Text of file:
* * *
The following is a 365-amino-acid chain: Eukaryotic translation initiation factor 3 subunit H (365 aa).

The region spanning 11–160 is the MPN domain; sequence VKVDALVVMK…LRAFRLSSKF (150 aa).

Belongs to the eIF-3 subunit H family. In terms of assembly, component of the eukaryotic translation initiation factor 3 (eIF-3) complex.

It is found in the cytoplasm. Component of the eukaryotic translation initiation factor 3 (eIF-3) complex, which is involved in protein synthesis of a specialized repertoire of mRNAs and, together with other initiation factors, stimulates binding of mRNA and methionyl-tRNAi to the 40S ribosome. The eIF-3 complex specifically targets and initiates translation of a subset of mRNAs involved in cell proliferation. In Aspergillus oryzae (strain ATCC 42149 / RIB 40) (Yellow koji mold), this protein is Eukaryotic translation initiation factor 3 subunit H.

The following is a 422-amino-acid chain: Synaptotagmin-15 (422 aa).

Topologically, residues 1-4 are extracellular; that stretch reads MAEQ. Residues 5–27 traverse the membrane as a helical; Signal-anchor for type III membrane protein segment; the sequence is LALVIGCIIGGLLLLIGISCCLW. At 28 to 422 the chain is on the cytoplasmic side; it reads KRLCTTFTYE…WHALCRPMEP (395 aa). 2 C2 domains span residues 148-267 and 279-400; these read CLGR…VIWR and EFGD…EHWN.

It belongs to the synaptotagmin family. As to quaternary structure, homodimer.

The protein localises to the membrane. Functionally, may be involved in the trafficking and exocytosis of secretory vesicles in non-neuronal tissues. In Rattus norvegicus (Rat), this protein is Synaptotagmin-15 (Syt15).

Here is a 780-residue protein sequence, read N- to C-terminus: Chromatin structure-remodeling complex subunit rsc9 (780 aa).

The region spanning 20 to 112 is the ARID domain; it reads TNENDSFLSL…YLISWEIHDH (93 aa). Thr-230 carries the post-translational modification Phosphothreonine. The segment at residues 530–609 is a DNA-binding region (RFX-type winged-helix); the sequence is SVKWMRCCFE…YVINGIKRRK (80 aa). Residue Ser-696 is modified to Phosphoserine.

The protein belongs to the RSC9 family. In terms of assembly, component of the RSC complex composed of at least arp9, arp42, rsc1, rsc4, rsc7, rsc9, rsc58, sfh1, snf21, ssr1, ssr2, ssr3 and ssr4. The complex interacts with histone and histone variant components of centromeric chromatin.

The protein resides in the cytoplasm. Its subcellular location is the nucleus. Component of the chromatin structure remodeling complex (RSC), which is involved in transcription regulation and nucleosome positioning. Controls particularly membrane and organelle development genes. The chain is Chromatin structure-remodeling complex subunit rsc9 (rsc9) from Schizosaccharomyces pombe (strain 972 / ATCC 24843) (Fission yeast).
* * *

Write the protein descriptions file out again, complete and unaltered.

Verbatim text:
The following is a 365-amino-acid chain: Eukaryotic translation initiation factor 3 subunit H (365 aa).

The region spanning 11–160 is the MPN domain; sequence VKVDALVVMK…LRAFRLSSKF (150 aa).

Belongs to the eIF-3 subunit H family. In terms of assembly, component of the eukaryotic translation initiation factor 3 (eIF-3) complex.

It is found in the cytoplasm. Component of the eukaryotic translation initiation factor 3 (eIF-3) complex, which is involved in protein synthesis of a specialized repertoire of mRNAs and, together with other initiation factors, stimulates binding of mRNA and methionyl-tRNAi to the 40S ribosome. The eIF-3 complex specifically targets and initiates translation of a subset of mRNAs involved in cell proliferation. In Aspergillus oryzae (strain ATCC 42149 / RIB 40) (Yellow koji mold), this protein is Eukaryotic translation initiation factor 3 subunit H.

The following is a 422-amino-acid chain: Synaptotagmin-15 (422 aa).

Topologically, residues 1-4 are extracellular; that stretch reads MAEQ. Residues 5–27 traverse the membrane as a helical; Signal-anchor for type III membrane protein segment; the sequence is LALVIGCIIGGLLLLIGISCCLW. At 28 to 422 the chain is on the cytoplasmic side; it reads KRLCTTFTYE…WHALCRPMEP (395 aa). 2 C2 domains span residues 148-267 and 279-400; these read CLGR…VIWR and EFGD…EHWN.

It belongs to the synaptotagmin family. As to quaternary structure, homodimer.

The protein localises to the membrane. Functionally, may be involved in the trafficking and exocytosis of secretory vesicles in non-neuronal tissues. In Rattus norvegicus (Rat), this protein is Synaptotagmin-15 (Syt15).

Here is a 780-residue protein sequence, read N- to C-terminus: Chromatin structure-remodeling complex subunit rsc9 (780 aa).

The region spanning 20 to 112 is the ARID domain; it reads TNENDSFLSL…YLISWEIHDH (93 aa). Thr-230 carries the post-translational modification Phosphothreonine. The segment at residues 530–609 is a DNA-binding region (RFX-type winged-helix); the sequence is SVKWMRCCFE…YVINGIKRRK (80 aa). Residue Ser-696 is modified to Phosphoserine.

The protein belongs to the RSC9 family. In terms of assembly, component of the RSC complex composed of at least arp9, arp42, rsc1, rsc4, rsc7, rsc9, rsc58, sfh1, snf21, ssr1, ssr2, ssr3 and ssr4. The complex interacts with histone and histone variant components of centromeric chromatin.

The protein resides in the cytoplasm. Its subcellular location is the nucleus. Component of the chromatin structure remodeling complex (RSC), which is involved in transcription regulation and nucleosome positioning. Controls particularly membrane and organelle development genes. The chain is Chromatin structure-remodeling complex subunit rsc9 (rsc9) from Schizosaccharomyces pombe (strain 972 / ATCC 24843) (Fission yeast).